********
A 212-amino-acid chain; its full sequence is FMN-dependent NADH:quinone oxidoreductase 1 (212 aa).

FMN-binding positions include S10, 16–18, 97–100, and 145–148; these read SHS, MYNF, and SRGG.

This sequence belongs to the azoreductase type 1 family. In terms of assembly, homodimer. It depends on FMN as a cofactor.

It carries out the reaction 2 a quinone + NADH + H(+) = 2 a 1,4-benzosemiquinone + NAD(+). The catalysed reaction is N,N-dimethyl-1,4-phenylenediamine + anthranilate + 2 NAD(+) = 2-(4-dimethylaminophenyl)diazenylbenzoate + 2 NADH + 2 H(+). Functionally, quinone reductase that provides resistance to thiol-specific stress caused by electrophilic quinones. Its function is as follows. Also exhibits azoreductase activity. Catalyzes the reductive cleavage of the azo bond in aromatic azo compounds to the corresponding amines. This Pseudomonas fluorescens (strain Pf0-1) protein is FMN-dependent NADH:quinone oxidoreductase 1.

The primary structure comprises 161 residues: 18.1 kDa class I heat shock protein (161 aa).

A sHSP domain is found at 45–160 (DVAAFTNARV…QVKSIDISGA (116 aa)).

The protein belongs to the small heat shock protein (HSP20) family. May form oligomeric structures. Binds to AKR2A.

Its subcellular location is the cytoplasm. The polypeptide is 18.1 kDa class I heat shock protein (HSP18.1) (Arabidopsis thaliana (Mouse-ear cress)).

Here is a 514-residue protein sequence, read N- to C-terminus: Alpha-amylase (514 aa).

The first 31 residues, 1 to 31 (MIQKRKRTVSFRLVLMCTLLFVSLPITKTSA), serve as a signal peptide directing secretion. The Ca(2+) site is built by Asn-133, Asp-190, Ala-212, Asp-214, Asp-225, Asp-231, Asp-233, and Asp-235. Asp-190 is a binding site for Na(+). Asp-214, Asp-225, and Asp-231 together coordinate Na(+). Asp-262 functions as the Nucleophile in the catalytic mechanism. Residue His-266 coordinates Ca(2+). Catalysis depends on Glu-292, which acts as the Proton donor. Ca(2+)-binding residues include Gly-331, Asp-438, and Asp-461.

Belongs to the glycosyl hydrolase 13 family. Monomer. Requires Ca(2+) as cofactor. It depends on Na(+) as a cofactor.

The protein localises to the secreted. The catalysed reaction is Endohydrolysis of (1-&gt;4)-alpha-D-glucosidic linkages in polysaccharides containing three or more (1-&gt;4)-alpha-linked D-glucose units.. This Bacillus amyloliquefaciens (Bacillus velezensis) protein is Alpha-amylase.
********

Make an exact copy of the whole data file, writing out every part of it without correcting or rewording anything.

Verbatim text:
A 212-amino-acid chain; its full sequence is FMN-dependent NADH:quinone oxidoreductase 1 (212 aa).

FMN-binding positions include S10, 16–18, 97–100, and 145–148; these read SHS, MYNF, and SRGG.

This sequence belongs to the azoreductase type 1 family. In terms of assembly, homodimer. It depends on FMN as a cofactor.

It carries out the reaction 2 a quinone + NADH + H(+) = 2 a 1,4-benzosemiquinone + NAD(+). The catalysed reaction is N,N-dimethyl-1,4-phenylenediamine + anthranilate + 2 NAD(+) = 2-(4-dimethylaminophenyl)diazenylbenzoate + 2 NADH + 2 H(+). Functionally, quinone reductase that provides resistance to thiol-specific stress caused by electrophilic quinones. Its function is as follows. Also exhibits azoreductase activity. Catalyzes the reductive cleavage of the azo bond in aromatic azo compounds to the corresponding amines. This Pseudomonas fluorescens (strain Pf0-1) protein is FMN-dependent NADH:quinone oxidoreductase 1.

The primary structure comprises 161 residues: 18.1 kDa class I heat shock protein (161 aa).

A sHSP domain is found at 45–160 (DVAAFTNARV…QVKSIDISGA (116 aa)).

The protein belongs to the small heat shock protein (HSP20) family. May form oligomeric structures. Binds to AKR2A.

Its subcellular location is the cytoplasm. The polypeptide is 18.1 kDa class I heat shock protein (HSP18.1) (Arabidopsis thaliana (Mouse-ear cress)).

Here is a 514-residue protein sequence, read N- to C-terminus: Alpha-amylase (514 aa).

The first 31 residues, 1 to 31 (MIQKRKRTVSFRLVLMCTLLFVSLPITKTSA), serve as a signal peptide directing secretion. The Ca(2+) site is built by Asn-133, Asp-190, Ala-212, Asp-214, Asp-225, Asp-231, Asp-233, and Asp-235. Asp-190 is a binding site for Na(+). Asp-214, Asp-225, and Asp-231 together coordinate Na(+). Asp-262 functions as the Nucleophile in the catalytic mechanism. Residue His-266 coordinates Ca(2+). Catalysis depends on Glu-292, which acts as the Proton donor. Ca(2+)-binding residues include Gly-331, Asp-438, and Asp-461.

Belongs to the glycosyl hydrolase 13 family. Monomer. Requires Ca(2+) as cofactor. It depends on Na(+) as a cofactor.

The protein localises to the secreted. The catalysed reaction is Endohydrolysis of (1-&gt;4)-alpha-D-glucosidic linkages in polysaccharides containing three or more (1-&gt;4)-alpha-linked D-glucose units.. This Bacillus amyloliquefaciens (Bacillus velezensis) protein is Alpha-amylase.